In a statement issued to ITWeb, EOH says it has noted the recent media report that Transform RSA and several other entities have laid criminal charges against FNB and First Rand Bank for corruption and money-laundering due to the bank providing services to EOH.
“EOH wishes to advise that it has been completely transparent with the bank, we have further co-operated with the authorities," says Fatima Newman, EOH chief risk officer. "The wrongdoers are no longer employed by EOH, criminal charges were laid and EOH has been repaying the monies earned under tainted contracts.
“EOH would be surprised if the banks decide to close its accounts based on transgressions from the past. Closing down of EOH accounts would further disrupt the EOH business, where for almost two years, management has worked tirelessly to enhance governance practices, root out corruption, restore its reputation and grow the business.”
Pressure on banks
Meanwhile, trade unions have come out to support AYO in its battle against Absa and FNB.
Zwelinzima Vavi’s South African Federation of Trade Unions (SAFTU) condemned the banks for “selective morality”, saying Absa and FNB seemingly “are abusing their power as banking oligarchs to target political opponents and competitors”.
It states: “The two large banks have without any engagement given AYO Technology Solutions a notice to terminate banking services on the 3rd of May 2021.
“SAFTU is calling on the banks to be consistent. Even if we wished that the banks were truly committed to fighting corruption, the inconsistency by the banking institutions in this case smells of ulterior motives instead of genuinely fighting corruption.”
Similarly, the National Union of Metalworkers of South Africa (NUMSA) says it will be joining AYO’s urgent court application at the South Gauteng High Court, “to apply for an urgent interdict restraining FNB from de-activating or closing its banking facilities”.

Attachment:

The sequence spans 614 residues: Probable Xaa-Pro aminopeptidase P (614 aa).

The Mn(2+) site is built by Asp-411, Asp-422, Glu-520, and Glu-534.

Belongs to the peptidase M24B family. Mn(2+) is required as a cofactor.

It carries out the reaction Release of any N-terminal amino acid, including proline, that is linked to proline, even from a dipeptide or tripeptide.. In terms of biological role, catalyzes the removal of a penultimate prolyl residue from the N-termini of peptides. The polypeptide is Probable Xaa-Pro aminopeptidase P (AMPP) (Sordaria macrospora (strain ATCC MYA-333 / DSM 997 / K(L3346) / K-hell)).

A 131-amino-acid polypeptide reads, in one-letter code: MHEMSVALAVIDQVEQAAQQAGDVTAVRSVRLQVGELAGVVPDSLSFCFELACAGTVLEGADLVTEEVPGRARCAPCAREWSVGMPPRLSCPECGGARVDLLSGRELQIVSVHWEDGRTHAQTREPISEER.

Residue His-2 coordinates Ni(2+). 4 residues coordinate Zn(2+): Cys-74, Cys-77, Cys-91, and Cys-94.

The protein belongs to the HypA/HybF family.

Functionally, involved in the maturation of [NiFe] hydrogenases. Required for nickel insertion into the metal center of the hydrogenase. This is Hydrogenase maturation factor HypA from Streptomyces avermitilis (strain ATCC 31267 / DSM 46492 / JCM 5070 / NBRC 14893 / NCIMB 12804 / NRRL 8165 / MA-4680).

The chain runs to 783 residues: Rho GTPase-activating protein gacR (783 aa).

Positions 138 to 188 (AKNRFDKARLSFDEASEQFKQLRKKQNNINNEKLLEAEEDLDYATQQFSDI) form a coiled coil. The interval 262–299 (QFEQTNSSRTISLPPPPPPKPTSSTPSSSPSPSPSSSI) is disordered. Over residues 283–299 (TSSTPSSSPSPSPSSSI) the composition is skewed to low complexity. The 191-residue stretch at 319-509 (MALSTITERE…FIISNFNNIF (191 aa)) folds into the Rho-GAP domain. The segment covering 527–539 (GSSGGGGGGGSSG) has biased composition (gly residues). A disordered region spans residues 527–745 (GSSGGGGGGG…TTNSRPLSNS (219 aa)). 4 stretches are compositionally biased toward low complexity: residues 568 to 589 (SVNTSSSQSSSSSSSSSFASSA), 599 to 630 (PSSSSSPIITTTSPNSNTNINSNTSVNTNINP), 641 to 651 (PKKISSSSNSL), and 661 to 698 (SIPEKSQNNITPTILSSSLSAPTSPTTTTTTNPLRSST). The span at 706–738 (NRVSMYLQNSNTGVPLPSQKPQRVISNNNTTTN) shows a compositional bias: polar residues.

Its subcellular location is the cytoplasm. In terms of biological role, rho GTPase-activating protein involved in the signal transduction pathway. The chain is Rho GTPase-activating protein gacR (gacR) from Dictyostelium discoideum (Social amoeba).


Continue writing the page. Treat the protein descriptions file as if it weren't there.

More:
NUMSA says: “We must not view the decision taken by both FNB and Absa as guided by morality, principles or ethics.
"We cannot fold our arms and allow FNB to abuse its power to the extent that it results in thousands of unnecessary job losses. If FNB is allowed to arbitrarily close AYO’s bank accounts, without any good reason, this will mean AYO is unable to trade and will therefore have to dismiss all 1 275 employees in its employ. Over 3 825 families will be affected by this cruel and heartless decision and this is why they must be stopped.”
In response, FNB notes the court’s decision to dismiss the application for an interim interdict against its notice to terminate banking services to the client concerned.
“The bank also wishes to condemn and firmly refute the client’s public allegations of discrimination in respect of the decision to terminate the banking relationship.
“FNB has a zero tolerance for discrimination against anyone and on any of the grounds listed in the Constitution of South Africa,” it states.
“Due to the confidential nature of our client relationships, we cannot provide any further details on the matter.”